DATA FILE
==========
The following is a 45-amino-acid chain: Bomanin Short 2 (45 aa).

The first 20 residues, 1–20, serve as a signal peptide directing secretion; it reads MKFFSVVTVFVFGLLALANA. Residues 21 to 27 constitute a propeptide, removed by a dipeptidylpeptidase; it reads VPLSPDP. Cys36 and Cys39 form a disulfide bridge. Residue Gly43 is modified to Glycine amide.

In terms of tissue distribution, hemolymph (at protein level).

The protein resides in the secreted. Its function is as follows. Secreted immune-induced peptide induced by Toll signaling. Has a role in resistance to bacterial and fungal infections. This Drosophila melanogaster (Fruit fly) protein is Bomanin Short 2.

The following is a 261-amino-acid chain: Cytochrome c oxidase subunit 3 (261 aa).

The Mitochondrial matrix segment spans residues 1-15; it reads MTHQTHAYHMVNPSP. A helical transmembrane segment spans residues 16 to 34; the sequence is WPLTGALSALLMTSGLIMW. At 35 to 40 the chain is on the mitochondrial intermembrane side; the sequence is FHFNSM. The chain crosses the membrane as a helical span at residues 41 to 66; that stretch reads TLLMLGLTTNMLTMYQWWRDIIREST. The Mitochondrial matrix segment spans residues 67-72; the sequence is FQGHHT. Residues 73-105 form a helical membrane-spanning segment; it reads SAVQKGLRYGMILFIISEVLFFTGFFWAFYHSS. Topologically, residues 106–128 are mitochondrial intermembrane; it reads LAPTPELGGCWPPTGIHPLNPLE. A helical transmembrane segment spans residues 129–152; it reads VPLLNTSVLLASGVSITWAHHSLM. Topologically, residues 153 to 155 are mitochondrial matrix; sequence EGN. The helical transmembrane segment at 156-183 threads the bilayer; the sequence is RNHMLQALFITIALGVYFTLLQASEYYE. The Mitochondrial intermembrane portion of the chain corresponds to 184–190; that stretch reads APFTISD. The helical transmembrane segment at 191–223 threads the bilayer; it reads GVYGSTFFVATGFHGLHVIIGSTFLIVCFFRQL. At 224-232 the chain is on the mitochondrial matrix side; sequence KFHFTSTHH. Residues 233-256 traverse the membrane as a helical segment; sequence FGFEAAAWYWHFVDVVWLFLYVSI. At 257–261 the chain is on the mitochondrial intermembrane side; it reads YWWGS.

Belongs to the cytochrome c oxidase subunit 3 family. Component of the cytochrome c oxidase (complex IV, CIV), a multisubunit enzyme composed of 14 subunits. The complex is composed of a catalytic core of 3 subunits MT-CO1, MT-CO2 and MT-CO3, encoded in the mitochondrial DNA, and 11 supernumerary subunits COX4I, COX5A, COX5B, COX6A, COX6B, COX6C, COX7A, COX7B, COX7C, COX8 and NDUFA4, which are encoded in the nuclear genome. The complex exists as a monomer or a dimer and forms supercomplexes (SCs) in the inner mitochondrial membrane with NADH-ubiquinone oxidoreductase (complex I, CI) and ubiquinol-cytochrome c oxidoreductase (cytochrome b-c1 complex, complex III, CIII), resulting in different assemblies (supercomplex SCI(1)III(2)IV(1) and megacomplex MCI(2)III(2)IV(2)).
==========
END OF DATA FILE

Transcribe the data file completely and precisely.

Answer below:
The following is a 45-amino-acid chain: Bomanin Short 2 (45 aa).

The first 20 residues, 1–20, serve as a signal peptide directing secretion; it reads MKFFSVVTVFVFGLLALANA. Residues 21 to 27 constitute a propeptide, removed by a dipeptidylpeptidase; it reads VPLSPDP. Cys36 and Cys39 form a disulfide bridge. Residue Gly43 is modified to Glycine amide.

In terms of tissue distribution, hemolymph (at protein level).

The protein resides in the secreted. Its function is as follows. Secreted immune-induced peptide induced by Toll signaling. Has a role in resistance to bacterial and fungal infections. This Drosophila melanogaster (Fruit fly) protein is Bomanin Short 2.

The following is a 261-amino-acid chain: Cytochrome c oxidase subunit 3 (261 aa).

The Mitochondrial matrix segment spans residues 1-15; it reads MTHQTHAYHMVNPSP. A helical transmembrane segment spans residues 16 to 34; the sequence is WPLTGALSALLMTSGLIMW. At 35 to 40 the chain is on the mitochondrial intermembrane side; the sequence is FHFNSM. The chain crosses the membrane as a helical span at residues 41 to 66; that stretch reads TLLMLGLTTNMLTMYQWWRDIIREST. The Mitochondrial matrix segment spans residues 67-72; the sequence is FQGHHT. Residues 73-105 form a helical membrane-spanning segment; it reads SAVQKGLRYGMILFIISEVLFFTGFFWAFYHSS. Topologically, residues 106–128 are mitochondrial intermembrane; it reads LAPTPELGGCWPPTGIHPLNPLE. A helical transmembrane segment spans residues 129–152; it reads VPLLNTSVLLASGVSITWAHHSLM. Topologically, residues 153 to 155 are mitochondrial matrix; sequence EGN. The helical transmembrane segment at 156-183 threads the bilayer; the sequence is RNHMLQALFITIALGVYFTLLQASEYYE. The Mitochondrial intermembrane portion of the chain corresponds to 184–190; that stretch reads APFTISD. The helical transmembrane segment at 191–223 threads the bilayer; it reads GVYGSTFFVATGFHGLHVIIGSTFLIVCFFRQL. At 224-232 the chain is on the mitochondrial matrix side; sequence KFHFTSTHH. Residues 233-256 traverse the membrane as a helical segment; sequence FGFEAAAWYWHFVDVVWLFLYVSI. At 257–261 the chain is on the mitochondrial intermembrane side; it reads YWWGS.

Belongs to the cytochrome c oxidase subunit 3 family. Component of the cytochrome c oxidase (complex IV, CIV), a multisubunit enzyme composed of 14 subunits. The complex is composed of a catalytic core of 3 subunits MT-CO1, MT-CO2 and MT-CO3, encoded in the mitochondrial DNA, and 11 supernumerary subunits COX4I, COX5A, COX5B, COX6A, COX6B, COX6C, COX7A, COX7B, COX7C, COX8 and NDUFA4, which are encoded in the nuclear genome. The complex exists as a monomer or a dimer and forms supercomplexes (SCs) in the inner mitochondrial membrane with NADH-ubiquinone oxidoreductase (complex I, CI) and ubiquinol-cytochrome c oxidoreductase (cytochrome b-c1 complex, complex III, CIII), resulting in different assemblies (supercomplex SCI(1)III(2)IV(1) and megacomplex MCI(2)III(2)IV(2)).